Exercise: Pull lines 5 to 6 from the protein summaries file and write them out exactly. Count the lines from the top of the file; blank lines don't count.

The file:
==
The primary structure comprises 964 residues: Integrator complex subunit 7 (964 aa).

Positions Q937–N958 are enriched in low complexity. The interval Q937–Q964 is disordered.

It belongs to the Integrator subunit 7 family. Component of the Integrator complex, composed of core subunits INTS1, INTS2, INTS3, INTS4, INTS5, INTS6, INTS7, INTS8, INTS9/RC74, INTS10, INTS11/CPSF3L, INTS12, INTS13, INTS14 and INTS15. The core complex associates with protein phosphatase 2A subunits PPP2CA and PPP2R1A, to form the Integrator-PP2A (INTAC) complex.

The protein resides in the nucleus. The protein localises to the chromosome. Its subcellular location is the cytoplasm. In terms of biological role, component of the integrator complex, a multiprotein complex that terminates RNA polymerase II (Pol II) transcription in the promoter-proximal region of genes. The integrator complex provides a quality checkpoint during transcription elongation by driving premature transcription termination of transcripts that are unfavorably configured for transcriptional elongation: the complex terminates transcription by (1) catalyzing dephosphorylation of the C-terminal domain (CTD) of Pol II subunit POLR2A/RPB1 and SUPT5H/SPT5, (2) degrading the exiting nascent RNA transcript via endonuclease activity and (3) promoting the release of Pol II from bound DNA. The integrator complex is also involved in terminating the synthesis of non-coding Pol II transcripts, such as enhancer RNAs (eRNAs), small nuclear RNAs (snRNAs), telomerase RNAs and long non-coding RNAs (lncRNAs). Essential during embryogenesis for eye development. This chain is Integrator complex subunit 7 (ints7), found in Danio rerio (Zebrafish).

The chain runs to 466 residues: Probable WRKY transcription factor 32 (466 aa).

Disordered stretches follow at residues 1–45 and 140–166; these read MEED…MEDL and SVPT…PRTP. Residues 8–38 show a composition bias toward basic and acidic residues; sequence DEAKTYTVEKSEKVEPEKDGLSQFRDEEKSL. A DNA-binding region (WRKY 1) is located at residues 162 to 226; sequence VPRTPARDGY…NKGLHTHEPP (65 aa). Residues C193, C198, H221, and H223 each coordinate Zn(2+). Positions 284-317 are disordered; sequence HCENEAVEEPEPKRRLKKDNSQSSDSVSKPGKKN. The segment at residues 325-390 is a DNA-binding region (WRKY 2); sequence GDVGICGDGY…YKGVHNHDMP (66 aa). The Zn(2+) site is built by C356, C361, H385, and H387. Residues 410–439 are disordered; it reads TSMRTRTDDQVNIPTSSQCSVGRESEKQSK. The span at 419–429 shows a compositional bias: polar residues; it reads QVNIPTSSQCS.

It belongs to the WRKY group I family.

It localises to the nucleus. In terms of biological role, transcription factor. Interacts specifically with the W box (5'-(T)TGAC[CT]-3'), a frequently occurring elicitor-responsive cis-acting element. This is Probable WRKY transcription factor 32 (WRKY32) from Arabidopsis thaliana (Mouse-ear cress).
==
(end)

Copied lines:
The chain runs to 466 residues: Probable WRKY transcription factor 32 (466 aa).

Disordered stretches follow at residues 1–45 and 140–166; these read MEED…MEDL and SVPT…PRTP. Residues 8–38 show a composition bias toward basic and acidic residues; sequence DEAKTYTVEKSEKVEPEKDGLSQFRDEEKSL. A DNA-binding region (WRKY 1) is located at residues 162 to 226; sequence VPRTPARDGY…NKGLHTHEPP (65 aa). Residues C193, C198, H221, and H223 each coordinate Zn(2+). Positions 284-317 are disordered; sequence HCENEAVEEPEPKRRLKKDNSQSSDSVSKPGKKN. The segment at residues 325-390 is a DNA-binding region (WRKY 2); sequence GDVGICGDGY…YKGVHNHDMP (66 aa). The Zn(2+) site is built by C356, C361, H385, and H387. Residues 410–439 are disordered; it reads TSMRTRTDDQVNIPTSSQCSVGRESEKQSK. The span at 419–429 shows a compositional bias: polar residues; it reads QVNIPTSSQCS.